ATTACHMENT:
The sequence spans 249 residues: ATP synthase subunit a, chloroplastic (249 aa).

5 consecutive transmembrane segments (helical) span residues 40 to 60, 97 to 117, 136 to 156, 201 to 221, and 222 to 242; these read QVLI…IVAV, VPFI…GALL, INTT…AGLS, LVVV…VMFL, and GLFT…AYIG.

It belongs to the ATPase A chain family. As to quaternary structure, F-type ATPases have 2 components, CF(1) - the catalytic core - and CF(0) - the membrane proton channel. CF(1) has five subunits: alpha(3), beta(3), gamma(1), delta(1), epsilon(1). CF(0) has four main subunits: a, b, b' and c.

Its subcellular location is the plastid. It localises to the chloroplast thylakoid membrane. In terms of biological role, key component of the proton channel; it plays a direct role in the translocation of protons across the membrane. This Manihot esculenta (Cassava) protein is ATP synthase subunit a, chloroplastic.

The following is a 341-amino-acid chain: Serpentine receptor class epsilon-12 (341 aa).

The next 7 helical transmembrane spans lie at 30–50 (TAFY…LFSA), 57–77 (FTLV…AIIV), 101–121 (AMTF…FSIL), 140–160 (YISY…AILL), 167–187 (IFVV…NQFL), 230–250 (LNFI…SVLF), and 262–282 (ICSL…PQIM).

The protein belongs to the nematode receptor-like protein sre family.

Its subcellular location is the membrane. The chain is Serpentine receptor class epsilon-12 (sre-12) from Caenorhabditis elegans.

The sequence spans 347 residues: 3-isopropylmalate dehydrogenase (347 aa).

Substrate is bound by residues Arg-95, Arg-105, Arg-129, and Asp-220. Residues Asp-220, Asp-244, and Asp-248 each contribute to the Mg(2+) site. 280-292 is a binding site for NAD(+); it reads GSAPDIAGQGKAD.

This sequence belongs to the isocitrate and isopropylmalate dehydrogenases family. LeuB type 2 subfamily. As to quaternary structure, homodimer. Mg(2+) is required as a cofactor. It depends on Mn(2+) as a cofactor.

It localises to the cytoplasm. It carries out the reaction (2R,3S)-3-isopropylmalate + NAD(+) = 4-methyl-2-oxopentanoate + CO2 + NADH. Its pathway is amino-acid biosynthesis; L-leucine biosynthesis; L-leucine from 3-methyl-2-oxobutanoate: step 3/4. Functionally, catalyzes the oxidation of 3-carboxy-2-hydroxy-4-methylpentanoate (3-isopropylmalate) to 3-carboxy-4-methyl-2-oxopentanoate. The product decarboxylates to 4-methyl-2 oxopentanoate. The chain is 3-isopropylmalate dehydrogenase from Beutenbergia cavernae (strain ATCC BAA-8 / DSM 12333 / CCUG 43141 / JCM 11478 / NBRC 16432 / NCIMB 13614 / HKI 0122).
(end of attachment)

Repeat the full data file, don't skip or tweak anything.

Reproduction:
The sequence spans 249 residues: ATP synthase subunit a, chloroplastic (249 aa).

5 consecutive transmembrane segments (helical) span residues 40 to 60, 97 to 117, 136 to 156, 201 to 221, and 222 to 242; these read QVLI…IVAV, VPFI…GALL, INTT…AGLS, LVVV…VMFL, and GLFT…AYIG.

It belongs to the ATPase A chain family. As to quaternary structure, F-type ATPases have 2 components, CF(1) - the catalytic core - and CF(0) - the membrane proton channel. CF(1) has five subunits: alpha(3), beta(3), gamma(1), delta(1), epsilon(1). CF(0) has four main subunits: a, b, b' and c.

Its subcellular location is the plastid. It localises to the chloroplast thylakoid membrane. In terms of biological role, key component of the proton channel; it plays a direct role in the translocation of protons across the membrane. This Manihot esculenta (Cassava) protein is ATP synthase subunit a, chloroplastic.

The following is a 341-amino-acid chain: Serpentine receptor class epsilon-12 (341 aa).

The next 7 helical transmembrane spans lie at 30–50 (TAFY…LFSA), 57–77 (FTLV…AIIV), 101–121 (AMTF…FSIL), 140–160 (YISY…AILL), 167–187 (IFVV…NQFL), 230–250 (LNFI…SVLF), and 262–282 (ICSL…PQIM).

The protein belongs to the nematode receptor-like protein sre family.

Its subcellular location is the membrane. The chain is Serpentine receptor class epsilon-12 (sre-12) from Caenorhabditis elegans.

The sequence spans 347 residues: 3-isopropylmalate dehydrogenase (347 aa).

Substrate is bound by residues Arg-95, Arg-105, Arg-129, and Asp-220. Residues Asp-220, Asp-244, and Asp-248 each contribute to the Mg(2+) site. 280-292 is a binding site for NAD(+); it reads GSAPDIAGQGKAD.

This sequence belongs to the isocitrate and isopropylmalate dehydrogenases family. LeuB type 2 subfamily. As to quaternary structure, homodimer. Mg(2+) is required as a cofactor. It depends on Mn(2+) as a cofactor.

It localises to the cytoplasm. It carries out the reaction (2R,3S)-3-isopropylmalate + NAD(+) = 4-methyl-2-oxopentanoate + CO2 + NADH. Its pathway is amino-acid biosynthesis; L-leucine biosynthesis; L-leucine from 3-methyl-2-oxobutanoate: step 3/4. Functionally, catalyzes the oxidation of 3-carboxy-2-hydroxy-4-methylpentanoate (3-isopropylmalate) to 3-carboxy-4-methyl-2-oxopentanoate. The product decarboxylates to 4-methyl-2 oxopentanoate. The chain is 3-isopropylmalate dehydrogenase from Beutenbergia cavernae (strain ATCC BAA-8 / DSM 12333 / CCUG 43141 / JCM 11478 / NBRC 16432 / NCIMB 13614 / HKI 0122).